To examine the effects of multiple covariates on subsegmental airway wall area percentage in GOLD-U subjects, univariate analyses and multivariable regression were performed. Subsegmental airway wall area percentage demonstrated a significant negative correlation with FEV1 % predicted (Rho = −0.29, P value < 0.0001); the association remained significant after adjustment for age, sex, race, and pack-years smoked, as well as with and without adjustment for BMI. Subsegmental wall area percentage did not vary significantly by the presence or absence of bronchodilator response or chronic bronchitis.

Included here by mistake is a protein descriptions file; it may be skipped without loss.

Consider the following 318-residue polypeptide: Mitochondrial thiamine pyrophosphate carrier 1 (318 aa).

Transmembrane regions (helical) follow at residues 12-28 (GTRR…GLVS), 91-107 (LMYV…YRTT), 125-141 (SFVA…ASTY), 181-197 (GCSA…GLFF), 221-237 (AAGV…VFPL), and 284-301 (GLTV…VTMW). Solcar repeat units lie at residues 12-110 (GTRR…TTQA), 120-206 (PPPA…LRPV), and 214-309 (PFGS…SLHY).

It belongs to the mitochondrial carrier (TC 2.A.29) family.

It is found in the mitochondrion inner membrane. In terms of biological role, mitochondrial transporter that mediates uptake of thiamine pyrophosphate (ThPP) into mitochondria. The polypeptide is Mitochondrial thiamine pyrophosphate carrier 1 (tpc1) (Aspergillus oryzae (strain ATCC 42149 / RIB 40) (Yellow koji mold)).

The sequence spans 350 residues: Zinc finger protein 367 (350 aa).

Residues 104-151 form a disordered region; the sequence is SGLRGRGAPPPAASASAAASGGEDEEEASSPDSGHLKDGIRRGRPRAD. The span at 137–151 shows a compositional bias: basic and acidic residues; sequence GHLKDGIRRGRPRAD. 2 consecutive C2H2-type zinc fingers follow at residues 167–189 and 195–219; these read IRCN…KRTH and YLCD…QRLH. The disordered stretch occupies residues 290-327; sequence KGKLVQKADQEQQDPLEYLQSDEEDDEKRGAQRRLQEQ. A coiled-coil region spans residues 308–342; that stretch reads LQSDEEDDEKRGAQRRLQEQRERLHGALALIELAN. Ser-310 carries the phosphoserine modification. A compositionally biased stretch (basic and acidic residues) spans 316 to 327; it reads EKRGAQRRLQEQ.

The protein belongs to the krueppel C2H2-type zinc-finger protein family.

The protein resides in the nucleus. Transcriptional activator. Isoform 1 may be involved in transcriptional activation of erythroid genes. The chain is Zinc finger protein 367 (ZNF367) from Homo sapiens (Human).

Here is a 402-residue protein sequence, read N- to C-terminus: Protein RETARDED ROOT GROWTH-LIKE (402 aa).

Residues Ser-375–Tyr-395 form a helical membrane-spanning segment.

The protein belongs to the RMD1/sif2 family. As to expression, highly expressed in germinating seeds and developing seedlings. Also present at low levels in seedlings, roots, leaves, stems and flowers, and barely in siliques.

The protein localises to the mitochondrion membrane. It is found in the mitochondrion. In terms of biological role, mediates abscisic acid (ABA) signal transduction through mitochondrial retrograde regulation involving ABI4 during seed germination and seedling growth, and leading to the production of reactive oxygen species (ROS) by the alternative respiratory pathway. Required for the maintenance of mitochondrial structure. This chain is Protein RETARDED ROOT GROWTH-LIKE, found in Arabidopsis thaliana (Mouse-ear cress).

Selected analyses were repeated using the LLN to define unclassified (LLN-Unclassified), smoking control (LLN-control), and COPD (LLN-COPD) groups. There were 13% fewer unclassified subjects, 16% more control subjects, and 10% fewer subjects with COPD in the LLN analysis. The concordance rate between GOLD-U and LLN-Unclassified groups was moderate (kappa = 0.72) (Table 7). LLN-Unclassified subjects are also a heterogeneous group (see Table E1 in the online supplement). Univariate comparisons between the LLN groups are summarized in Table E2. African American subjects account for a smaller proportion of LLN-Unclassified subjects compared to GOLD-U subjects. However, African American subjects in the LLN-Unclassified group continue to have lower FEV1 % predicted than white subjects despite being significantly younger and having fewer pack-years of smoking (Table E3). Differences by race in TLC, emphysema, and airway wall area percentage also persist. The prevalence of restrictive abnormalities in each of the LLN groups is similar to the prevalence when GOLD criteria are used (Table E4). In the multivariate models predicting LLN-Unclassified status, similar predictors were identified (Table E5). Increased BMI, resting oxygen saturation, and subsegmental airway wall area percentage are again identified as significant predictors. However, CHF and race are no longer significant predictors in any of the multivariate analyses.